[00:05:48] My dad when he used to be mean or make fun of somebody, he'd be like, "Oh you're too sensitive. You're too sensitive." If somebody's sensitive, stop pushing their buttons. If someone is too sensitive that everything pushes their buttons, stop being around them period. That's the rule. You don't get to decide what triggers somebody else; they do. That's partially the problem when people in society get triggered by everything, but if it's somebody in your friend circle, you can simply exercise your judgment and your discretion and say, "Well I don't want to be around you anymore." I'm not saying get rid of people for certain political beliefs or because they think differently. But if every time you come out with your girlfriend, and this guy says, "You girl's fat men. You could do better," or like "Ugh, you're going to order that unhealthy," "Ugh, this movie sucks. Everyone sucks". Nobody wants to be around that and you don't have any duty to stay around them just because you've known them for a long time. Jason, you must have some people in your life that are that were or have been like this, come on.
Jason DeFillippo: [00:06:44] Totally man, there are so many people that I've had around me. They were just toxic and just like haters on everything. There's a certain limit that you get to and you say, "Dude lighten up." I don't want to hear somebody complain for four hours. It's like no. You don't have to feel bad about cutting those people out of your life. If they change and want to come back later and say, "Yeah, man, I was kind of a dick back then. I've kind of chilled out. I got older. I have a better perspective," then let him back in it. But if they're still the same person then move on. You have no obligation to hang out with people you don't want to be around.
Jordan Harbinger: [00:07:15] All right, what's next?
Jason DeFillippo: [00:07:17] Hey Triple Jay. My brother is a couple years older than me and we grew up close. He's my half-brother, but we were kind of all each other had as kids. Through high school and early 20s, I always consider him one of my closest friends. I even met my current husband through him. He was in my wedding we hung out every few weekends or so, and he was a great uncle to our little boy. Fast forward about a decade and it's been over two years since I've had a real conversation with him beyond text. He never visits anymore, avoids me if I try to visit, and refuses to come to any family gathering. Recently after my mom was trying to get him out of the house, he finally told her that conversations are just awkward and causes him to much anxiety. So, he doesn't want to meet up for dinner. Now, he's never been one to like social situations. He's very smart and capable, but he also smokes weed a lot. I'm not saying that's a bad thing, but he seems to rely on it. He avoids jobs where he has to talk to people. In fact, he quit a decent welding job to work on a farm where he's completely isolated from most of the world. He's never had a girlfriend, and the couple girls he's really liked have just used him and went on with different men. Besides these girls and guys he smoked with, he hasn't had many friends outside of high school. As far as I know, he doesn't have any friends now. At this point, I don't know what to do. Is there any way we can help him? Is there any way to nudge him to seek professional help? I dread the worst could happen if he keeps himself isolated like this. As always, thank you for any advice and insight you have. Sincerely, Lost Sister.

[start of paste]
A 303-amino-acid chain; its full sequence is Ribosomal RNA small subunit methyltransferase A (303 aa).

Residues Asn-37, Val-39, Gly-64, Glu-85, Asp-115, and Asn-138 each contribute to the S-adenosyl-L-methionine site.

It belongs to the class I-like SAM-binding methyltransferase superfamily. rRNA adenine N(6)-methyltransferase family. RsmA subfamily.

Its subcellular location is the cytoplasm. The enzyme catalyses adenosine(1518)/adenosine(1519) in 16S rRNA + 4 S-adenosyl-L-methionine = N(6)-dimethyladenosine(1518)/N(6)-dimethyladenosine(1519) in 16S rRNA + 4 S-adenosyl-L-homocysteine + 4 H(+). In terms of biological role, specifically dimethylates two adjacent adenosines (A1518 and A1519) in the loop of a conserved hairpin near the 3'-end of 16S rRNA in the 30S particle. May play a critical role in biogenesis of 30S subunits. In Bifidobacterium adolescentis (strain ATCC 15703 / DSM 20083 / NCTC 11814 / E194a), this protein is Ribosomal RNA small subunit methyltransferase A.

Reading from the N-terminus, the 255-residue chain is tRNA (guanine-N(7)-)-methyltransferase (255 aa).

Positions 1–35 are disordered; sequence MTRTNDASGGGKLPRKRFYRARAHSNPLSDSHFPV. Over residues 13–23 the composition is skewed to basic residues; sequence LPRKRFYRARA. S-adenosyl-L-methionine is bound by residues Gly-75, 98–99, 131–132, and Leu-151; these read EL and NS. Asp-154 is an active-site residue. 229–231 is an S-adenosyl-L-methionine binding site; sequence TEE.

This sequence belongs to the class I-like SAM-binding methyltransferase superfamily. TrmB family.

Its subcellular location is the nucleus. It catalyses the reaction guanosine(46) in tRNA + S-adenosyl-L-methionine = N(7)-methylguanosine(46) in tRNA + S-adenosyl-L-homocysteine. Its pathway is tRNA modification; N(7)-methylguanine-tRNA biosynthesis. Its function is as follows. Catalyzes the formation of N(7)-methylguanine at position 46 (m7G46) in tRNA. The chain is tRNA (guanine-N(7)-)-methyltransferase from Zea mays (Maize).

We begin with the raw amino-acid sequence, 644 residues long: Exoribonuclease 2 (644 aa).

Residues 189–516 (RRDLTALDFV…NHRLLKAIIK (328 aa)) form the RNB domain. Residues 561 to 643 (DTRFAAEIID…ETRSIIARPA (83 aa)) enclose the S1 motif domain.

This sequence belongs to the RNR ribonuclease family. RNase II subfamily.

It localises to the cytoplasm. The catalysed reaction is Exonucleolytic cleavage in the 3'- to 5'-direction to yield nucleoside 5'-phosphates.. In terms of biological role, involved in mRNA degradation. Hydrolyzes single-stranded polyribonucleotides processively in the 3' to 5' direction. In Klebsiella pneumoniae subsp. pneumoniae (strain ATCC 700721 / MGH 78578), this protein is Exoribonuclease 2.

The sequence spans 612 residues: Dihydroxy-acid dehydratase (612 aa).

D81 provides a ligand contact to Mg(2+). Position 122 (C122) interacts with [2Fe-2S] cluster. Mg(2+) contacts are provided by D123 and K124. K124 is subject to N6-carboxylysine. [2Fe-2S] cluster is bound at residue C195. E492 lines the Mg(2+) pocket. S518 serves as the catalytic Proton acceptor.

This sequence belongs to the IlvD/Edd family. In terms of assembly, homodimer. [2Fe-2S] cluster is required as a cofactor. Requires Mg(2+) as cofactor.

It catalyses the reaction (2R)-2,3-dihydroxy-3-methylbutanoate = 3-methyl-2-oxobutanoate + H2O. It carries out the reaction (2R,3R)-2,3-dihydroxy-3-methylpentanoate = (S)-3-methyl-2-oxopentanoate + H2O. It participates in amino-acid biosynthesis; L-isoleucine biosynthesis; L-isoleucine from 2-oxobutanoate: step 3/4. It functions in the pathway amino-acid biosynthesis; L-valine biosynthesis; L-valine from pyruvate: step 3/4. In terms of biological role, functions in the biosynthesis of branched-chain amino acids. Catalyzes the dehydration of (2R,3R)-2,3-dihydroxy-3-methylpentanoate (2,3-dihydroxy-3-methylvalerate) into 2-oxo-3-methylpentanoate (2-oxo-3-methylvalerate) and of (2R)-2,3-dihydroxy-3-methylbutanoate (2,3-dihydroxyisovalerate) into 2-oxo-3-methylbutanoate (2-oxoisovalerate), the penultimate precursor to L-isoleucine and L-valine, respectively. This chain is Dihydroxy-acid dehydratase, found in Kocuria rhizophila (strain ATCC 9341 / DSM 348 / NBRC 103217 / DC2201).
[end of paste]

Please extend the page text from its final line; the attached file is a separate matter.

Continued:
Jordan Harbinger: [00:08:50] This is a strange situation. This could be social anxiety, but it's quite extreme if he's actually avoiding people that he knows like family and won't come out of the house much at all, even for relatives. Social anxiety and being in a party with new people, that's sort of one thing but being almost a shut-in is another thing. but he's not quite a shut-in if he works on a farm because he works outside. So, it's not being inside that he needs, it's not being outside that he's afraid of, he just really doesn't want to talk to anybody else. So, it's sort of extreme social anxiety. Some of this is sort of chicken-egg. Like it could be caused by smoking a ton of weed or it could be medicated by smoking a ton of weed. It's really hard to say. It sounds a little bit beyond social anxiety and potentially into mental illness territory to me.